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Audrie Pott’s Family Settles With 2 Defendants In Wrongful Death Suit

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Audrie Pott (Audrie Pott Foundation)

Audrie Pott (Audrie Pott Foundation)

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SARATOGA (CBS SF) — The parents of a teenage girl who committed suicide after an alleged sexual assault by three teen boys in Saratoga have reached a settlement with two defendants in their wrongful death lawsuit, their attorney said Friday.

Sheila and Lawrence Pott, parents of 15-year-old Audrie Pott, have negotiated a deal with Michael and Sheila Penuen, who owned the home in Saratoga where Audrie was allegedly assaulted during a party in 2012, the Potts’ San Jose attorney Robert Allard said.

The settlement, after it is filed and reviewed by a Santa Clara County Superior Court judge, would remove the Penuens as defendants in the suit, Allard said.

Meanwhile, an investigation by law enforcement has unearthed a photo of a second nude girl taken by one or more of the boys who also took nude photos of Audrie, Allard said.

The plaintiffs also intend to request a sworn statement from an unnamed adult who allegedly did away with key evidence pertaining to what happened to Audrie at the party, Allard said.

Audrie’s tragic death is the subject of an upcoming article in Rolling Stone magazine, which Allard said has interviewed him and other people in case.

The new developments come as a case management hearing in the closely watched lawsuit is set for Tuesday in Santa Clara County Superior Court, 191 N. First St. in San Jose.

The Potts have filed suit against the Penuens, three male teens, a female teen and the children’s parents, claiming that the boys abused Audrie sexually at the party Sept. 2, 2012, while she was passed out and showed nude pictures of her to others that upset her and led her to kill herself.

Allard said the parents claim that during the party, held by the Penuens’ daughter while the couple was out of town, Audrie drank alcohol and went herself or was helped into an upstairs room to fall asleep.

The three boys, listed only as John B., John R. and John G., then moved the unconscious girl to another room, locked the door, removed all or most of her clothing, penetrated her with their fingers, wrote messages on her body and took pictures of her on their cellphones, Allard said.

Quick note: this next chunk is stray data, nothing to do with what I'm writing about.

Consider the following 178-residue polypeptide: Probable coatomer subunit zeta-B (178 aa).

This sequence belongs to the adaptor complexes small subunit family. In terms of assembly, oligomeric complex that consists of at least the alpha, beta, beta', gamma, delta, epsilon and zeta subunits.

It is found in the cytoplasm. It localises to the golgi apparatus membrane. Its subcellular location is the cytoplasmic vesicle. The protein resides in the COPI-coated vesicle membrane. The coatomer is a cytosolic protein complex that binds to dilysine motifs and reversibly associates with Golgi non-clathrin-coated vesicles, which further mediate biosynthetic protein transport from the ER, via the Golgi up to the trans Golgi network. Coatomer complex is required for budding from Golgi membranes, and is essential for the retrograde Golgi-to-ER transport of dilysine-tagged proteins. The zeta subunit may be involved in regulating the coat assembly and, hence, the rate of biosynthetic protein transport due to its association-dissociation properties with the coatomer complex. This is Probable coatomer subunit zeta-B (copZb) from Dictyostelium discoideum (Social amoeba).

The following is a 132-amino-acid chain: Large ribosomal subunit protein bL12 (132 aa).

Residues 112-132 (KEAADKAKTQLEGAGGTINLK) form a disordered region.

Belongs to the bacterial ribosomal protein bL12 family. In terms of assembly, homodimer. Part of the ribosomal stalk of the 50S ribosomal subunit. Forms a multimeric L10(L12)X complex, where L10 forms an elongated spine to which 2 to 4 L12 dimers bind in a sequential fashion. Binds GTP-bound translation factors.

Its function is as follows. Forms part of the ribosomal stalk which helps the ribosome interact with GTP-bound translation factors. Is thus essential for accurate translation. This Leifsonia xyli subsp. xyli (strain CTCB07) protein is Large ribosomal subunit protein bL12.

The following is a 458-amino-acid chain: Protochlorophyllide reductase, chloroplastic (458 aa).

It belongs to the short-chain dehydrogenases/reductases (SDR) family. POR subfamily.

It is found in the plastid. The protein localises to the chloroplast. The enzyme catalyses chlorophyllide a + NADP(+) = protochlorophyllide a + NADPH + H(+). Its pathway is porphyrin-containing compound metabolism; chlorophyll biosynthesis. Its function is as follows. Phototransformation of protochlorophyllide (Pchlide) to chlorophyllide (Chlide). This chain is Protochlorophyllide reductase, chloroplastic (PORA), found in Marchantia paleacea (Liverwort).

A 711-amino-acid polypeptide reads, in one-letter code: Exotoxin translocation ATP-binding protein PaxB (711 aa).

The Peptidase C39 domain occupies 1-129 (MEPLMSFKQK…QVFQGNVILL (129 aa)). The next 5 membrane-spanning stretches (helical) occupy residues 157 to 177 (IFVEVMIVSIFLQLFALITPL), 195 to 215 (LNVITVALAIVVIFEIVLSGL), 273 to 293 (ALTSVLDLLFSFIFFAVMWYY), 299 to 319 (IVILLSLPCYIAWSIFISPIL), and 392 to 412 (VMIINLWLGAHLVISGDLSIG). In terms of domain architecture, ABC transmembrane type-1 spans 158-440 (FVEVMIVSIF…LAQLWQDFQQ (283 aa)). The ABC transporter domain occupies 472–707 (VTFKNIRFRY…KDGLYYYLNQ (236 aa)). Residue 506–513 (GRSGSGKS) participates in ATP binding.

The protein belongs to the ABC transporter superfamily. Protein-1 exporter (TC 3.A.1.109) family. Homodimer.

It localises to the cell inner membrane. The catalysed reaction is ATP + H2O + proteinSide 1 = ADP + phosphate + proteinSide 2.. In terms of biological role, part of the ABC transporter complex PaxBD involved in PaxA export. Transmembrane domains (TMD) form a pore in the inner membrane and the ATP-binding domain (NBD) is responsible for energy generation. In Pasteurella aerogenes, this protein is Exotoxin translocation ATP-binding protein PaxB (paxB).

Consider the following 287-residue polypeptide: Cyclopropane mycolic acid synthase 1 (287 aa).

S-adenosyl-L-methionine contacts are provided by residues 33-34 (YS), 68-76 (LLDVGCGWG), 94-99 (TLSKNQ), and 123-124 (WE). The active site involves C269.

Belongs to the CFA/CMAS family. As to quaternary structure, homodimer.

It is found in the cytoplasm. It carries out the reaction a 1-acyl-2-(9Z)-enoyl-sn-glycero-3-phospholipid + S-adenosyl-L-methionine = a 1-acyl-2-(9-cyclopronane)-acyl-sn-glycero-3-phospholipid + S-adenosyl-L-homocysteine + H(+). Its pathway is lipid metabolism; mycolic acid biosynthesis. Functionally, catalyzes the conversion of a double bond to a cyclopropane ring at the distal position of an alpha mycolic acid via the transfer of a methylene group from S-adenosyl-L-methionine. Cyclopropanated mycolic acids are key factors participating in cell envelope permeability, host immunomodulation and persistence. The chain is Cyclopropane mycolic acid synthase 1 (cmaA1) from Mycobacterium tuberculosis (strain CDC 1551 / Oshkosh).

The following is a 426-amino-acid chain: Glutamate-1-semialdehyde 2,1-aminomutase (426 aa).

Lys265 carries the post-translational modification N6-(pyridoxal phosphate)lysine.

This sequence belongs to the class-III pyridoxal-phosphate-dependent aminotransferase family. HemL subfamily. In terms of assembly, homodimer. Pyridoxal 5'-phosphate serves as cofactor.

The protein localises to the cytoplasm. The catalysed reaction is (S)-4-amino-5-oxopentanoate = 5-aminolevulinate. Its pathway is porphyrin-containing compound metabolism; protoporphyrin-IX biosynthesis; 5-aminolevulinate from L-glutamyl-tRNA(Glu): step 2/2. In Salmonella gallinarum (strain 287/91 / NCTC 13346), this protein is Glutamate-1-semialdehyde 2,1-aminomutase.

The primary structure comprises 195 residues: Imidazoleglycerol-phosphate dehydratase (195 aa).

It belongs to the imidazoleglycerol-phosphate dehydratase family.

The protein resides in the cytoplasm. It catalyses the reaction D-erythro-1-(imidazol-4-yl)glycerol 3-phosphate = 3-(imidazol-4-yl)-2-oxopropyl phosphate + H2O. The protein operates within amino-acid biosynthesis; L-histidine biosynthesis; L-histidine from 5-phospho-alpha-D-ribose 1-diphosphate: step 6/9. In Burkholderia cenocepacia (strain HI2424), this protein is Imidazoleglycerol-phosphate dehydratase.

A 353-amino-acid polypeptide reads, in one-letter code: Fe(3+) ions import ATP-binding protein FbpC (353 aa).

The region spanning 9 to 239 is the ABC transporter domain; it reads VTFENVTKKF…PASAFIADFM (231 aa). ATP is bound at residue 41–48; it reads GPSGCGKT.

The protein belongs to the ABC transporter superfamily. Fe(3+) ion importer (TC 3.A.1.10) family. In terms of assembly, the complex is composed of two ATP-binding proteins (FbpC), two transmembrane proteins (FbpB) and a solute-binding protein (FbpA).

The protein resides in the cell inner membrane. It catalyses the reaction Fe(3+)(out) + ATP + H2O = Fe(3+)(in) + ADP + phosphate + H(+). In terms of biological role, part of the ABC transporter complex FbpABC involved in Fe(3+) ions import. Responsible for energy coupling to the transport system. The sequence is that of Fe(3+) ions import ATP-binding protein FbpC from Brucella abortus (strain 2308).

They then revealed the photos of her to some students at Saratoga High School where they and Audrie were students.

Audrie expressed her anguish about the incident in posts on Facebook, then hanged herself and fell comatose Sept. 10, 2012, at her mother’s home in Los Altos. She died two days later.

The teen girl included in the suit, known as Jane C., zipped up Audrie’s shorts after the alleged assault, put a blanket over her and then told investigators conflicting stories about what transpired, Allard said.

“We believe that she was not only actively involved in the assault, but attempted to cover it up after the fact,” Allard said.

“We have no information that she was in the room, but she was aware the boys were in the room behind a locked door and knew there were photographs of (Audrie’s) naked body,” Allard said.

“She had a number of opportunities to do the right thing,” he said. “Audrie was basically taunted for a week. If this young girl would have done something different, both during the incident and after the fact, the result may have been different.”

The photo of a second nude girl that has emerged was taken after the boys knew Audrie had committed suicide, Allard said.

“These people were utterly callous,” Allard said.

The new photo was recovered during a forensic examination of at least one of the boys’ phones by the Santa Clara County Sheriff’s Office, Allard said.

The 16-year-old boys, who have not been identified because they are juveniles, were arrested and charged in April on suspicion of felony sexual battery on Audrie.

The lawyer also alleged that an adult threw out evidence in the case, after authorities recovered only two of three boys’ cellphones.

“We are actively investigating one other party for getting rid of evidence that would have assisted in the criminal prosecution” of the boys, Allard said.

The person will be among those from whom Allard said he plans to obtain statements in depositions during the suit’s discovery phase, which he figures would take about three months.

Others he would like to call forward include the 10 students who told Saratoga high school’s student newspaper that they saw the nude pictures taken of Audrie at the party, Allard said.

The Potts will ask that a jury be impaneled to hear the civil case, he said.

Allard declined to discuss the terms of the tentative settlement with the Penuens except that their attorney intends to file a motion for good faith settlement, telling the judge they have agreed to settle, in about two weeks.

So far, attorneys for the three boys, the girl and their parents have denied what their clients may have done contributed to Audrie’s suicide, he said.

A writer for Rolling Stone told Allard that one of the boys’ parents said in an interview that Audrie “was really messed up psychologically and saying that her son had nothing to do” with her suicide, he said.

Audrie “did have some issues, she was going through some difficulties” such as her parents’ divorce, Allard said.

“The boys knew about that,” he said. “Why would you pick on someone who was down?”

Michael Korda, a Mountain View-based attorney for one of the juvenile defendants, declined to comment on the case.

Another defendant’s attorney, Alison Crane of San Francisco, could not be reached for comment.

(Copyright 2013 by CBS San Francisco and Bay City News Service. All rights reserved. This material may not be published, broadcast, rewritten or redistributed.)

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